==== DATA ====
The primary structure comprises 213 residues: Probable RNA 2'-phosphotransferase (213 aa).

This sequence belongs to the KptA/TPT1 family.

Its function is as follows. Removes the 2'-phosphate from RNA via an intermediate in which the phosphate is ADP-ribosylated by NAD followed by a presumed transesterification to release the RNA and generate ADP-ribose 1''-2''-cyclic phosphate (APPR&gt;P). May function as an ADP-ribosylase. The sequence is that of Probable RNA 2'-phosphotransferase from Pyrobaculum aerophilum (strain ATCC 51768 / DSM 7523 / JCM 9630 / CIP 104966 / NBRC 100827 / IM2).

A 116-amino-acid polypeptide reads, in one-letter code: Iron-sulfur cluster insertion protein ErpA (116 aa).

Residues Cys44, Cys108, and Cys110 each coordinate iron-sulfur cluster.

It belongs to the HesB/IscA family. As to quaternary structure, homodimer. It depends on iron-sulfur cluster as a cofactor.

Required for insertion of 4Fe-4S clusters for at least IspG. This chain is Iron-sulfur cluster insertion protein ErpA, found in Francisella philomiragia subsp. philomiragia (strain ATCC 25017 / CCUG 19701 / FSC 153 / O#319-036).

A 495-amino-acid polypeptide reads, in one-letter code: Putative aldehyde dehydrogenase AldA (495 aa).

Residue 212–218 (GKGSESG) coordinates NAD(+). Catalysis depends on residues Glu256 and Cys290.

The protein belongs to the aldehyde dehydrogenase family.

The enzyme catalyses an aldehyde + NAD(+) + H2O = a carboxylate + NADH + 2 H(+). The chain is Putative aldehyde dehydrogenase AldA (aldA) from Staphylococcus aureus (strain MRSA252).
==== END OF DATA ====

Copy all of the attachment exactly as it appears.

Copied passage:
The primary structure comprises 213 residues: Probable RNA 2'-phosphotransferase (213 aa).

This sequence belongs to the KptA/TPT1 family.

Its function is as follows. Removes the 2'-phosphate from RNA via an intermediate in which the phosphate is ADP-ribosylated by NAD followed by a presumed transesterification to release the RNA and generate ADP-ribose 1''-2''-cyclic phosphate (APPR&gt;P). May function as an ADP-ribosylase. The sequence is that of Probable RNA 2'-phosphotransferase from Pyrobaculum aerophilum (strain ATCC 51768 / DSM 7523 / JCM 9630 / CIP 104966 / NBRC 100827 / IM2).

A 116-amino-acid polypeptide reads, in one-letter code: Iron-sulfur cluster insertion protein ErpA (116 aa).

Residues Cys44, Cys108, and Cys110 each coordinate iron-sulfur cluster.

It belongs to the HesB/IscA family. As to quaternary structure, homodimer. It depends on iron-sulfur cluster as a cofactor.

Required for insertion of 4Fe-4S clusters for at least IspG. This chain is Iron-sulfur cluster insertion protein ErpA, found in Francisella philomiragia subsp. philomiragia (strain ATCC 25017 / CCUG 19701 / FSC 153 / O#319-036).

A 495-amino-acid polypeptide reads, in one-letter code: Putative aldehyde dehydrogenase AldA (495 aa).

Residue 212–218 (GKGSESG) coordinates NAD(+). Catalysis depends on residues Glu256 and Cys290.

The protein belongs to the aldehyde dehydrogenase family.

The enzyme catalyses an aldehyde + NAD(+) + H2O = a carboxylate + NADH + 2 H(+). The chain is Putative aldehyde dehydrogenase AldA (aldA) from Staphylococcus aureus (strain MRSA252).